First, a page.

Is she describing the disconnect between the spaces in which we live and the way we’ve publicly lived religion since the 60’s?

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The Wrong Side of White: Black Mormons in a Presidential Year

by W. Paul Reeve, guest contributor

Meet an African-American Mormon

The Church of Jesus Christ of Latter-day Saints (Mormonism) has consistently found itself on the wrong side of white. In a recent New York Times article, “Black Mormons and the Politics of Identity,” an embedded video begins with a Times reporter commenting “it may come as a surprise to people that there are black Mormons in America.” It is a telling statement that captures the nexus of the LDS Church’s racial past and its efforts to realize a more diverse racial future.

Although few in number, blacks have been a part of the LDS movement from its founding to the present. The first documented African American to join the LDS Church was a former slave known only in the historical record as “Black Pete.” He became a member at Kirtland, Ohio, in 1830, the year of the Church’s founding. More significantly, at least two black men, Elijah Abel and Q. Walker Lewis, were ordained to the Mormon priesthood in the Church’s early years. Abel participated in Mormon temple rituals at Kirtland and was baptized as proxy for a deceased friend and two relatives at Nauvoo, Illinois.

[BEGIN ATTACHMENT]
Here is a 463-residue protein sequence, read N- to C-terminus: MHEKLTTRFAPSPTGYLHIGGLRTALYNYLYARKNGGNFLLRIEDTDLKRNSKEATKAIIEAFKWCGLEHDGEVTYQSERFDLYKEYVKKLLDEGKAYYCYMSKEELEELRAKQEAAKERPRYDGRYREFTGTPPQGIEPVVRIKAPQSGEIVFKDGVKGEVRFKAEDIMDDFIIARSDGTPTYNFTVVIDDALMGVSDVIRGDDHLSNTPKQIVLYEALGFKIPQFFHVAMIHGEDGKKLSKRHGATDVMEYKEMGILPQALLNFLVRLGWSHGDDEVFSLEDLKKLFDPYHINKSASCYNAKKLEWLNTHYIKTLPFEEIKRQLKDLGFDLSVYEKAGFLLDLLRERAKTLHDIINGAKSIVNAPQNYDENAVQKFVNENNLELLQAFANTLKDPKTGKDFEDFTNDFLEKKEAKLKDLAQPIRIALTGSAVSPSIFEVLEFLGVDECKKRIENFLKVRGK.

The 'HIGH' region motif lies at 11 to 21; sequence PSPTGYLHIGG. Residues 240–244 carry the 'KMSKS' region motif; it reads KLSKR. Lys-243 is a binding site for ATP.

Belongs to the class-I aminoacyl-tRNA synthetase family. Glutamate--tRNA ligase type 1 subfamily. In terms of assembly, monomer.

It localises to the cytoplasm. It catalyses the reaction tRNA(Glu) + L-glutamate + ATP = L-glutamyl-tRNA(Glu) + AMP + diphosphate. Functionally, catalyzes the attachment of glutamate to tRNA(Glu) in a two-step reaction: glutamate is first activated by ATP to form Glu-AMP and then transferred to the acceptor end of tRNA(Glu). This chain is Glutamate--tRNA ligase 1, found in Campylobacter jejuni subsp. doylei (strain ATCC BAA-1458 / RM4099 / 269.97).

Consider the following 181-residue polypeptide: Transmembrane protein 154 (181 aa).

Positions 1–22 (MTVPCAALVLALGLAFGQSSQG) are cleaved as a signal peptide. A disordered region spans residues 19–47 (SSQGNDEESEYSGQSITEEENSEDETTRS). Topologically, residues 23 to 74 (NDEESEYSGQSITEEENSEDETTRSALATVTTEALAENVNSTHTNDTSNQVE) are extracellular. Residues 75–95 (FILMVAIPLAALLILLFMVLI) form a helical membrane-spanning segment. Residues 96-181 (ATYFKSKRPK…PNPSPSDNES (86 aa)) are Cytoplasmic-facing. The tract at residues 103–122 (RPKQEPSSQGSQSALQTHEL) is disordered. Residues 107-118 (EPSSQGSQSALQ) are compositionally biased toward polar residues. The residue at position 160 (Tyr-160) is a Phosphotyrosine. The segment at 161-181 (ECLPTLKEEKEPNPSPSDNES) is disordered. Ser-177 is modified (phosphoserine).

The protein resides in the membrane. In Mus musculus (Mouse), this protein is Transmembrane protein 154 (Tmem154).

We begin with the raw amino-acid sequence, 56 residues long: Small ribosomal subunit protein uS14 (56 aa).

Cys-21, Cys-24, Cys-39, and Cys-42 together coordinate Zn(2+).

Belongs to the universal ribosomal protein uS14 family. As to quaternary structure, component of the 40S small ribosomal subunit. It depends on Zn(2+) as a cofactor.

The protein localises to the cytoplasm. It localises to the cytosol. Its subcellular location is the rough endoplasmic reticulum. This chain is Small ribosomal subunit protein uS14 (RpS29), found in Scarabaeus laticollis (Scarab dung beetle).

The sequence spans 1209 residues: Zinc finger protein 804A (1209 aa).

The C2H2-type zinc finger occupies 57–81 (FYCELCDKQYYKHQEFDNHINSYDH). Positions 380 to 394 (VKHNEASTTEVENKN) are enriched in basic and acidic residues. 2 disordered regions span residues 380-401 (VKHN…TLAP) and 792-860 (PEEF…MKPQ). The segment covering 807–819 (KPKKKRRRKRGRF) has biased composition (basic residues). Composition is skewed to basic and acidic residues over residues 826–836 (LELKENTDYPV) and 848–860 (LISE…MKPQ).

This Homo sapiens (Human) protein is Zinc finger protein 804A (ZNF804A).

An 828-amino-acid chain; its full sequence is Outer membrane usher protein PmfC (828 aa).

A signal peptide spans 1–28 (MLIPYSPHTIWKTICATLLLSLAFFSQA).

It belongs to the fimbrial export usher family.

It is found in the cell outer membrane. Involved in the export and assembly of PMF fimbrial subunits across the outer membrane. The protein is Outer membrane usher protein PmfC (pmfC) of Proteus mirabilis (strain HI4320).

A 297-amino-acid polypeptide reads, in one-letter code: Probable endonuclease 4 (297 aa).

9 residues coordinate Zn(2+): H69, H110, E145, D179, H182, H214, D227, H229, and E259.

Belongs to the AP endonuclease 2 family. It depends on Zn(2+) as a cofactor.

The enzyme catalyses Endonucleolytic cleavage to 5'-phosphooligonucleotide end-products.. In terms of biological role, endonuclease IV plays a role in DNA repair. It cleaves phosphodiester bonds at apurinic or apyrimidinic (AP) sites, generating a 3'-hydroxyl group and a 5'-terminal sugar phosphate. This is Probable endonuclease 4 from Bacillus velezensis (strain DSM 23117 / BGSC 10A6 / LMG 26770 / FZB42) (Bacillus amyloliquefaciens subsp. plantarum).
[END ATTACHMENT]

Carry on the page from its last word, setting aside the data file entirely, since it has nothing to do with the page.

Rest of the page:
In this regard, it is most accurate to speak of integrated priesthood and temples in Mormonism’s early years, a progressive stance in a charged national racial context. At the same time that the nation moved toward legal segregation in the wake of Reconstruction’s demise, the open space for full black participation in Mormonism gave way in fits and starts. By the first decade of the twentieth century race-based priesthood and temple bans were firmly in place.

It is impossible to understand that trajectory without first understanding the ways in which white Mormons themselves were racialized. The prevailing American fear of interracial mixing played a significant role in that process, especially as outsiders projected their own alarm over race mixing onto Mormons. At Kirtland, outsiders suggested that Black Pete received revelations to marry white women. In Missouri settlers argued that Mormons were inviting free black converts to that state, not only to incite a slave rebellion but to steal white women.